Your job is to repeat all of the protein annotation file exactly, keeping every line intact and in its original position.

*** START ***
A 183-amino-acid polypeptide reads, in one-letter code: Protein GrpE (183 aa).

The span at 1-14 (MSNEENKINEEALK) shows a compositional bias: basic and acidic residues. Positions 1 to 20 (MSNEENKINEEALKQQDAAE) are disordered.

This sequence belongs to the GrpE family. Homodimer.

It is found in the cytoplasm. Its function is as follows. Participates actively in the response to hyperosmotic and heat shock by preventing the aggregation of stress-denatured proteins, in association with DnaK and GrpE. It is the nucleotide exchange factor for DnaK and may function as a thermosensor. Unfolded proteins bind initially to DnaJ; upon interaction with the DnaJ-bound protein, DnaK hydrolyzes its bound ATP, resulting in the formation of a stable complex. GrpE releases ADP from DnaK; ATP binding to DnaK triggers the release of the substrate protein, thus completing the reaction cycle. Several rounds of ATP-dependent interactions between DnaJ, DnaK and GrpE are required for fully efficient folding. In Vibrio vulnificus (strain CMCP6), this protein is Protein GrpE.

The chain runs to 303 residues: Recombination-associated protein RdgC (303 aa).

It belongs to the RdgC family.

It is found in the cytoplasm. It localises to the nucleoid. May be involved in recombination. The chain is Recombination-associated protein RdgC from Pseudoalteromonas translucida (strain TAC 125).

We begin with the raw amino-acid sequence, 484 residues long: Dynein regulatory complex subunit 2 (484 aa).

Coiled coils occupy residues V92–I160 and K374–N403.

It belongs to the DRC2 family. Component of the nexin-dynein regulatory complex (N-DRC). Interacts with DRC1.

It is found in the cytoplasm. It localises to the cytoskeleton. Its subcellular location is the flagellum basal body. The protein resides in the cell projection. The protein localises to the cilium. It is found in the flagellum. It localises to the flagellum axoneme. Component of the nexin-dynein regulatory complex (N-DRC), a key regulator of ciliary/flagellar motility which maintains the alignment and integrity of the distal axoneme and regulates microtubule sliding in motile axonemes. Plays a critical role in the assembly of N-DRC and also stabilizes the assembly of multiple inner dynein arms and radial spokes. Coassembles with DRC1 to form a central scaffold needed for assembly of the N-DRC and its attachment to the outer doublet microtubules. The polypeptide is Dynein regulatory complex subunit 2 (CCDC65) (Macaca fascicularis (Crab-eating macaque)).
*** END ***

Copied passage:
A 183-amino-acid polypeptide reads, in one-letter code: Protein GrpE (183 aa).

The span at 1-14 (MSNEENKINEEALK) shows a compositional bias: basic and acidic residues. Positions 1 to 20 (MSNEENKINEEALKQQDAAE) are disordered.

This sequence belongs to the GrpE family. Homodimer.

It is found in the cytoplasm. Its function is as follows. Participates actively in the response to hyperosmotic and heat shock by preventing the aggregation of stress-denatured proteins, in association with DnaK and GrpE. It is the nucleotide exchange factor for DnaK and may function as a thermosensor. Unfolded proteins bind initially to DnaJ; upon interaction with the DnaJ-bound protein, DnaK hydrolyzes its bound ATP, resulting in the formation of a stable complex. GrpE releases ADP from DnaK; ATP binding to DnaK triggers the release of the substrate protein, thus completing the reaction cycle. Several rounds of ATP-dependent interactions between DnaJ, DnaK and GrpE are required for fully efficient folding. In Vibrio vulnificus (strain CMCP6), this protein is Protein GrpE.

The chain runs to 303 residues: Recombination-associated protein RdgC (303 aa).

It belongs to the RdgC family.

It is found in the cytoplasm. It localises to the nucleoid. May be involved in recombination. The chain is Recombination-associated protein RdgC from Pseudoalteromonas translucida (strain TAC 125).

We begin with the raw amino-acid sequence, 484 residues long: Dynein regulatory complex subunit 2 (484 aa).

Coiled coils occupy residues V92–I160 and K374–N403.

It belongs to the DRC2 family. Component of the nexin-dynein regulatory complex (N-DRC). Interacts with DRC1.

It is found in the cytoplasm. It localises to the cytoskeleton. Its subcellular location is the flagellum basal body. The protein resides in the cell projection. The protein localises to the cilium. It is found in the flagellum. It localises to the flagellum axoneme. Component of the nexin-dynein regulatory complex (N-DRC), a key regulator of ciliary/flagellar motility which maintains the alignment and integrity of the distal axoneme and regulates microtubule sliding in motile axonemes. Plays a critical role in the assembly of N-DRC and also stabilizes the assembly of multiple inner dynein arms and radial spokes. Coassembles with DRC1 to form a central scaffold needed for assembly of the N-DRC and its attachment to the outer doublet microtubules. The polypeptide is Dynein regulatory complex subunit 2 (CCDC65) (Macaca fascicularis (Crab-eating macaque)).